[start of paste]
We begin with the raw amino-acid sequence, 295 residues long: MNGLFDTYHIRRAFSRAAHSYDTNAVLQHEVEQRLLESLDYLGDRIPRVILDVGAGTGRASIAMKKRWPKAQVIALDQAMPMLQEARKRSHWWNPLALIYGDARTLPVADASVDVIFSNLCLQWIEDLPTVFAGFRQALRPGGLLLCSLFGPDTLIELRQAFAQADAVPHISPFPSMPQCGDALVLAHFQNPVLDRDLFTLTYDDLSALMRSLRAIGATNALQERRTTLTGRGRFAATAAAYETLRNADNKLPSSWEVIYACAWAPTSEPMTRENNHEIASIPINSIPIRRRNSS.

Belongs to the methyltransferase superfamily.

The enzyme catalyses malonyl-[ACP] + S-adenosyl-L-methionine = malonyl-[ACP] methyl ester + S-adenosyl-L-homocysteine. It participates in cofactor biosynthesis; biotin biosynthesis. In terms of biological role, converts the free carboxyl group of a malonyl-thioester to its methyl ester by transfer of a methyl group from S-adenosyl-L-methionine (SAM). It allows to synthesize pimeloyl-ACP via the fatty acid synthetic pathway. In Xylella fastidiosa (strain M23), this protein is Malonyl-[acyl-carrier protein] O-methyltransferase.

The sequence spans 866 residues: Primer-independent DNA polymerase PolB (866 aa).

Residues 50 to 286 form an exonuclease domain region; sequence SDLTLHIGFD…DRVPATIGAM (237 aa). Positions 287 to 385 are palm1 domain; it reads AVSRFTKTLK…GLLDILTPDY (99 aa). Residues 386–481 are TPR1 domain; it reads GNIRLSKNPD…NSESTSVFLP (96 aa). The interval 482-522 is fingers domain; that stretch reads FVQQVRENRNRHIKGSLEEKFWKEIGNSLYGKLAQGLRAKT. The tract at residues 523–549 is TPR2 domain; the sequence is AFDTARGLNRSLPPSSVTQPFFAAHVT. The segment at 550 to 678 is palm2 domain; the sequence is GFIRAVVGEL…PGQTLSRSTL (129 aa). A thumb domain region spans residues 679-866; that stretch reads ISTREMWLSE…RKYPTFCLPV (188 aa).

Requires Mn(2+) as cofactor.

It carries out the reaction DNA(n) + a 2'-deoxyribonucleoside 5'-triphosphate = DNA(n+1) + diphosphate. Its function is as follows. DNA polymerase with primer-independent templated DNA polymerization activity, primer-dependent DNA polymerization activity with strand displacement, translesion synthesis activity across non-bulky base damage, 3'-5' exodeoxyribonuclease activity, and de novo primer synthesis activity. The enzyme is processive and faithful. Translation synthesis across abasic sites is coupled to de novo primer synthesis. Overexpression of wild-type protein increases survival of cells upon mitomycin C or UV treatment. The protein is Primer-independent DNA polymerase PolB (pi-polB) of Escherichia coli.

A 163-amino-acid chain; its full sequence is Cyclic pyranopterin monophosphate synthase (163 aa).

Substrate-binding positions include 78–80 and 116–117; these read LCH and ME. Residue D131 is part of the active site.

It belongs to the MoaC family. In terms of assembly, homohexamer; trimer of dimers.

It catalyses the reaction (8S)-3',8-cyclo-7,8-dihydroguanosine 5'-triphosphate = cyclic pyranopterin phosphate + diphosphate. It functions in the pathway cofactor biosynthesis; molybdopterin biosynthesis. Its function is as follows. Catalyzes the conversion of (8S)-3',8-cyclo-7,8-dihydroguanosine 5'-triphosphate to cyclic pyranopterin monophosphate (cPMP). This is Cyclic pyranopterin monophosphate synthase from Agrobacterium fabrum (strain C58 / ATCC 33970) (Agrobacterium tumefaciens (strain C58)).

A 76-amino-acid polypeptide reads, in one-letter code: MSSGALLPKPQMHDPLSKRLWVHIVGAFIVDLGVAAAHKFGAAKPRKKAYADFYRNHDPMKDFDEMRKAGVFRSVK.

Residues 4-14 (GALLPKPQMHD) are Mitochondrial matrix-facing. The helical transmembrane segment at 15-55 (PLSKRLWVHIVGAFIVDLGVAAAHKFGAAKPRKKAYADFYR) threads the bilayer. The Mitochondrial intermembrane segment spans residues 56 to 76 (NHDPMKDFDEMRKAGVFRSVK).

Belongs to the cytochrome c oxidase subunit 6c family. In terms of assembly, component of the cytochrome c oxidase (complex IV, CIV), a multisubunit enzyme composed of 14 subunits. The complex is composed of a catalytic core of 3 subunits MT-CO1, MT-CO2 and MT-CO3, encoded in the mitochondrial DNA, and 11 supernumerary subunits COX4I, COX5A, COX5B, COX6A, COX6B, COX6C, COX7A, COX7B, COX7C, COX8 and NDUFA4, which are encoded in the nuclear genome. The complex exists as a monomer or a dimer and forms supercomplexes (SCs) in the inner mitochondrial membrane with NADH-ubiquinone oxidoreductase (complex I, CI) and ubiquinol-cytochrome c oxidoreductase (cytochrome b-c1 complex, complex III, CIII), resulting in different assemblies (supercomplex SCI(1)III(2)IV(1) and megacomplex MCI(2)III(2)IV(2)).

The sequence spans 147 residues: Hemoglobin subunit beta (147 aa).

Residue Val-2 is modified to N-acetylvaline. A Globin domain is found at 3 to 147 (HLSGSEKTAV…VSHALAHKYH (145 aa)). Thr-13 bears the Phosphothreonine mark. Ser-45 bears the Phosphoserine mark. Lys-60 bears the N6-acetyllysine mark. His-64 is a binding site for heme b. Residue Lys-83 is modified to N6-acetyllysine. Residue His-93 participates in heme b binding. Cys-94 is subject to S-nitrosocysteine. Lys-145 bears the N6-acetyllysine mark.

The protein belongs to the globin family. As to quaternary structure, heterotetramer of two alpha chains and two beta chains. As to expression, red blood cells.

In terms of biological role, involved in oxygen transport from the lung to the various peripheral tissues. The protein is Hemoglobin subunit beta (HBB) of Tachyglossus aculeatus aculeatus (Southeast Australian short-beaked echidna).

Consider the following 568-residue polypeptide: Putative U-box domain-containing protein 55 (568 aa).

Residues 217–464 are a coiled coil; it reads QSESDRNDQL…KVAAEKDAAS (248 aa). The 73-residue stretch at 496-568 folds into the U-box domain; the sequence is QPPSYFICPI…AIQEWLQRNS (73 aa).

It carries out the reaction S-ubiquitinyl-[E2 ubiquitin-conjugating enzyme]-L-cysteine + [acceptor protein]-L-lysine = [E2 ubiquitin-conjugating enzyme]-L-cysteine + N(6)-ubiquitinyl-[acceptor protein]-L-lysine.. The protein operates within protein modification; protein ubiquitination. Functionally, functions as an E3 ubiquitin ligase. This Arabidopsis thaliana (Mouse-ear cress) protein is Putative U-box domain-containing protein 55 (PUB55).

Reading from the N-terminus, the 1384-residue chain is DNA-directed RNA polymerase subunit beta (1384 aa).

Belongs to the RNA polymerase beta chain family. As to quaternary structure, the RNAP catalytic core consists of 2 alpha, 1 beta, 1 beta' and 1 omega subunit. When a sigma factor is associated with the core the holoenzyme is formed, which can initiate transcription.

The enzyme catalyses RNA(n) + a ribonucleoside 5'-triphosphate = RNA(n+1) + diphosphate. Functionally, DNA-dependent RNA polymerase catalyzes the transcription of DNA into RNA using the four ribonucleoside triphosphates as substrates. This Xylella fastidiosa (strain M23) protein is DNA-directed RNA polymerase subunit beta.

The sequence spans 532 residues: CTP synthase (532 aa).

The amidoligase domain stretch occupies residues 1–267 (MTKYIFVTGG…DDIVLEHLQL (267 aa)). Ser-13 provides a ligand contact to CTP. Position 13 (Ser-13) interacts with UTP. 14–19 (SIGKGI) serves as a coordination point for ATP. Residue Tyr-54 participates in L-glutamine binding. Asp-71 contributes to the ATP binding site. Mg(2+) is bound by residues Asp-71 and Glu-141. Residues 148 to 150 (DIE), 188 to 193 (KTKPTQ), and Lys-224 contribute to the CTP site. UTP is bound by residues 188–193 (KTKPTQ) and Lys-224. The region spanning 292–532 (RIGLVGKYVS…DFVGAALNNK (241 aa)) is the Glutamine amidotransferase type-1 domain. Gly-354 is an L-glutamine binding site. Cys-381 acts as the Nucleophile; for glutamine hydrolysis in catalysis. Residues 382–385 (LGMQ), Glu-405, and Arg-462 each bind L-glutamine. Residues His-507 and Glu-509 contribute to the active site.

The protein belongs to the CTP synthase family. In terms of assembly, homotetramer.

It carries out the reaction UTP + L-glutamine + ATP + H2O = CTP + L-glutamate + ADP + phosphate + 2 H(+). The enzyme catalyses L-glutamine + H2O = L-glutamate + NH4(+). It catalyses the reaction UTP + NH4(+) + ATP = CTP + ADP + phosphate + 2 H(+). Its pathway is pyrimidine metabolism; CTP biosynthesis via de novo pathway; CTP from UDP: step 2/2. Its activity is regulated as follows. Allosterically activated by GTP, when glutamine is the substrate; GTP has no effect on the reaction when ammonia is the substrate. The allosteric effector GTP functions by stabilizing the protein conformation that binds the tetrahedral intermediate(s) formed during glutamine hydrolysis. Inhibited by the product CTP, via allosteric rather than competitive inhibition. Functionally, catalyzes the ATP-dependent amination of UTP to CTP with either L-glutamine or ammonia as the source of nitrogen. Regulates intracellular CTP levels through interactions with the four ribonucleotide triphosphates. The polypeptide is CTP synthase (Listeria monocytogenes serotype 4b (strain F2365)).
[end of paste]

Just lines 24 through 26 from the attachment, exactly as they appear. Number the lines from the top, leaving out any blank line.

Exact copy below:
The enzyme catalyses RNA(n) + a ribonucleoside 5'-triphosphate = RNA(n+1) + diphosphate. Functionally, DNA-dependent RNA polymerase catalyzes the transcription of DNA into RNA using the four ribonucleoside triphosphates as substrates. This Xylella fastidiosa (strain M23) protein is DNA-directed RNA polymerase subunit beta.

The sequence spans 532 residues: CTP synthase (532 aa).

The amidoligase domain stretch occupies residues 1–267 (MTKYIFVTGG…DDIVLEHLQL (267 aa)). Ser-13 provides a ligand contact to CTP. Position 13 (Ser-13) interacts with UTP. 14–19 (SIGKGI) serves as a coordination point for ATP. Residue Tyr-54 participates in L-glutamine binding. Asp-71 contributes to the ATP binding site. Mg(2+) is bound by residues Asp-71 and Glu-141. Residues 148 to 150 (DIE), 188 to 193 (KTKPTQ), and Lys-224 contribute to the CTP site. UTP is bound by residues 188–193 (KTKPTQ) and Lys-224. The region spanning 292–532 (RIGLVGKYVS…DFVGAALNNK (241 aa)) is the Glutamine amidotransferase type-1 domain. Gly-354 is an L-glutamine binding site. Cys-381 acts as the Nucleophile; for glutamine hydrolysis in catalysis. Residues 382–385 (LGMQ), Glu-405, and Arg-462 each bind L-glutamine. Residues His-507 and Glu-509 contribute to the active site.